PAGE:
Washington, DC — After ten very long months of suffering, numerous mutilations and whippings, frequent rapes of women and girls, and repeated negations of basic human rights, the residents of Timbuktu, the fabled city that has stood for centuries as an international center of culture and learning, have retrieved their most precious treasure. Not the historic UNESCO-designated mausoleums that were recently destroyed. Not the priceless ancient manuscripts that were torched. No, what the people of Timbuktu have recovered is even more important, their Freedom!
Wearing beautiful traditional dresses, women were once again singing, dancing, and laughing after being silenced and forced to cover head to toe in Islamic veils for ten very long months. Men were once again playing drums and other musical instruments after months of privation under the Islamists' brutal sharia law. People of Timbuktu and other northern cities, Gao, Ansongo, Sevare to name a few, overwhelmingly welcomed Malian and French troops who liberated them. They reserved a massive hero's welcome for French President, Francois Hollande, to express their gratitude, relief, and joy while also applauding his public recognition of a brotherhood of nations with France trying to repay its debt to Mali and the other African countries who contributed to liberate France during World War I and II.
At this important juncture of our country's history, we, members of a coalition of eight Malian Diaspora Associations (see list below) wish to join our country fellow women and men in extending our sincerest gratitude and appreciation to France, ECOWAS, the African Union, the United States, and the International Community for standing with Mali in our greatest time of need by devoting resources, restoring our country's integrity, protecting human rights, and upholding the rule of law. Even though the northern regional capitals of Gao, Timbuktu, and Kidal have been liberated, one third of the North remains to be liberated.
We call upon the International Community to block the Islamist militant and terrorist groups known as Al-Qaeda in the Islamic Maghreb (AQIM), Ansar Dine and the Movement for Oneness and Jihad in West Africa (MUJAO) from establishing a safe haven for terrorism, drugs and arms trafficking in Northern Mali. If not stopped, this "Somalization" of part, or all, of Mali will undoubtedly represent a national security threat to all democratic and peace-loving nations, including nearby Europe and the United States, as evidenced by the recent hostage crisis in Algeria.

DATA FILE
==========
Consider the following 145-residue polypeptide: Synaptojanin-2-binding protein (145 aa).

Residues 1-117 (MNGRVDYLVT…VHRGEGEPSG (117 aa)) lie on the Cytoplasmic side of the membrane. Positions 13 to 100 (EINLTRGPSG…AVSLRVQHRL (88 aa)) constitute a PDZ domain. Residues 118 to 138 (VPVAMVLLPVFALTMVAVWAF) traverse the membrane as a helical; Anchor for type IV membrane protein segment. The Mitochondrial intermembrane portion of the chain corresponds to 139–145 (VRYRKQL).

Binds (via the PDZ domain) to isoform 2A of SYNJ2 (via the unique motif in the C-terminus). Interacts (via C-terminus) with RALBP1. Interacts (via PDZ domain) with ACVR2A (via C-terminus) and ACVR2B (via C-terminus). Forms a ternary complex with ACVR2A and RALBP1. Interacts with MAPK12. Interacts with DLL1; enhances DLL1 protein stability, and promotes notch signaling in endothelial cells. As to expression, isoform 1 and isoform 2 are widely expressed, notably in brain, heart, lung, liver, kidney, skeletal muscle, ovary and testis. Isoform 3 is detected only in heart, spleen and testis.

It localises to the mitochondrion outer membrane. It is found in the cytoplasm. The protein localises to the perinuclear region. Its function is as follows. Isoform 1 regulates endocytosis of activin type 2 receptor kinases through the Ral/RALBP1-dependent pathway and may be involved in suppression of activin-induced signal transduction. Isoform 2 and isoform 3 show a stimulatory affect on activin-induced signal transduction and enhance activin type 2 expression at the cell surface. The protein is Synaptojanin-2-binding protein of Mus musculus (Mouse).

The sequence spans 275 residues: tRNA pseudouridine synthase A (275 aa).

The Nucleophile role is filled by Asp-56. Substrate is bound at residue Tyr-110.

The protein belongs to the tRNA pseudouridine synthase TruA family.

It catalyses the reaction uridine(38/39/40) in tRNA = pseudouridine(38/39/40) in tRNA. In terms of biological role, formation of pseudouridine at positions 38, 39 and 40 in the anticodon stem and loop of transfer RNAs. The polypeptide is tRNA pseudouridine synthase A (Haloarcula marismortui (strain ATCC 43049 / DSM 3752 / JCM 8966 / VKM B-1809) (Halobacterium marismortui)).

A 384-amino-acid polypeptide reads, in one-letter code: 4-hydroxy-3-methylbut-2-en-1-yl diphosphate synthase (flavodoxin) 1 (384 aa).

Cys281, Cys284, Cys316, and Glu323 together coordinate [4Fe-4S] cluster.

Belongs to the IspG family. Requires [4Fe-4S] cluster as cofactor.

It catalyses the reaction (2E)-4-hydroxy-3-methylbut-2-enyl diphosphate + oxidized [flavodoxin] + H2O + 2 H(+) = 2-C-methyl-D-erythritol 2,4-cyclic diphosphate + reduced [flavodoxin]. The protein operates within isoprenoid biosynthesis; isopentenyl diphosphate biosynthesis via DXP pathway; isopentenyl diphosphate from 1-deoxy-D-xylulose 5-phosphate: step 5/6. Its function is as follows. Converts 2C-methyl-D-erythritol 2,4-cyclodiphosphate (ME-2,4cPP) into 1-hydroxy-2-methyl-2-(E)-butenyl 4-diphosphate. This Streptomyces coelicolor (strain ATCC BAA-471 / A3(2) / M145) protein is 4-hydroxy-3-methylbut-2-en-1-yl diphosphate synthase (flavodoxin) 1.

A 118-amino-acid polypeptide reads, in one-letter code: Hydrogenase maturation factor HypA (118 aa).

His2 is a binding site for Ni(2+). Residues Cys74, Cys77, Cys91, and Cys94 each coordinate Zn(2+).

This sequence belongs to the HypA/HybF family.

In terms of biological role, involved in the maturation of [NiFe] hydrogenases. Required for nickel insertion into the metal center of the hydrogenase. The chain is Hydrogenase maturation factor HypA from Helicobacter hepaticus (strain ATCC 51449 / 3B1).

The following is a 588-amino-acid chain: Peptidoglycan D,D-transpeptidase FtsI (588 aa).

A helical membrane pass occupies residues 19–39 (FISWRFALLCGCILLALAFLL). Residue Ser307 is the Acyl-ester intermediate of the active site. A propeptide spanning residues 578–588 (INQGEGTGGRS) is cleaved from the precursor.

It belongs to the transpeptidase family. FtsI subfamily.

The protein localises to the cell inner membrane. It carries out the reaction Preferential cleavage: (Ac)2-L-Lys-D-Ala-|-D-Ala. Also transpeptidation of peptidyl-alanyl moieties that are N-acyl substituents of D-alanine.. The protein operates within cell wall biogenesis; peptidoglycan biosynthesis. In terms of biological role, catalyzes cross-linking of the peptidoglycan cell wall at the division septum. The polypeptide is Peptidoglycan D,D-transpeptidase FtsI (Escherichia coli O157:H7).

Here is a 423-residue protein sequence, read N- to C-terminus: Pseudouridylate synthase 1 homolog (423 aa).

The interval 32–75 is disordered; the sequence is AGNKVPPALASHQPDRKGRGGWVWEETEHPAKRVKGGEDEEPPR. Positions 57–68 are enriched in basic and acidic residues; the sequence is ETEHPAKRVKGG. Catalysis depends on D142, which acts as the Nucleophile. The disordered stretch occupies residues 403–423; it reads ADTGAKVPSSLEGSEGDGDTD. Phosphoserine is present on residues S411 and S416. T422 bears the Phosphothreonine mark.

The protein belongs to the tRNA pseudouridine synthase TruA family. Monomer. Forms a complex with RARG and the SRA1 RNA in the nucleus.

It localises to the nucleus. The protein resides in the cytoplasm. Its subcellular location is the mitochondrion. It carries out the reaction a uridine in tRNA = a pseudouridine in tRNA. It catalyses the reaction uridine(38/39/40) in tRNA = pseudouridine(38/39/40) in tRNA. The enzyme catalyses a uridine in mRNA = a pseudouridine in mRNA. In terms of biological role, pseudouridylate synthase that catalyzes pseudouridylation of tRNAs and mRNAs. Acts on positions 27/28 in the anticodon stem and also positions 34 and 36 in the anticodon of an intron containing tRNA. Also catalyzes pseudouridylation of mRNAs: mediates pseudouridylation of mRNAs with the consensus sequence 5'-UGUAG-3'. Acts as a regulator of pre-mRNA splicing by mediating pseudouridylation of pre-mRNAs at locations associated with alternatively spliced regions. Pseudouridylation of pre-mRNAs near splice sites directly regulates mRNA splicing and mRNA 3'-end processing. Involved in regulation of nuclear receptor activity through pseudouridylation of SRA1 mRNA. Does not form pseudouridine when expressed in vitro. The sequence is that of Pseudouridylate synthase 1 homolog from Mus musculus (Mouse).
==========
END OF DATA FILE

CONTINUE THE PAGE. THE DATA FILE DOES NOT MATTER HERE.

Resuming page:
In the face of the terrorists' aggression against the sovereignty and people of Mali, the Malian Diaspora urges the United Nations, in line with its mandates, to remove any impediment to the "call to action" and to contribute to the resolution of the crisis, particularly through adequate funding of the African military efforts in Mali and the deployment of peace keeping forces to avoid the return of the terrorist groups. We also appeal for greater assistance and involvement from the United States and other Western Countries.
Concomitantly, we urge the international community to provide greater humanitarian assistance. The United Nations High Commissioner for Refugees (UNHCR) reports that "more than 350,000 people have fled their homes in Mali. Displaced civilians have ended up in the Southern part of Mali and as refugees in the neighboring countries of Algeria, Burkina Faso, Mauritania, and Niger. Immediate needs of these distressed populations include food, clean water, shelter, urgent medical care, and educational services for the children.
The Malian Diaspora urges the Malian authorities to protect the fundamental rights of all civilians, regardless of their origin, race, religion or political beliefs. All violations of human rights, including those committed by anyone involved in Mali military conflict, must be promptly denounced, independently investigated, and prosecuted. It is imperative to encourage dialogue with all the ethnic groups living in Northern Mali in order to find a permanent solution and lasting peace. Lastly, we urge Malian authorities to lead the post-crisis nation building efforts including, but not limited to, a real decentralization; individual and collective empowerment; and inclusive political, social, and economic development for the Nation.
Over the past two decades, Mali and West Africa have made significant progress in implementing democratic principles and political and economic reforms, which have led to human rights gains, increased investment confidence, and sustained economic growth.
It is the hope of the Members of the Malian associations that Malian Authorities, with support from the International Community, will use the current crisis as an opportunity to address the root causes of the crisis and further improve its democracy and governance.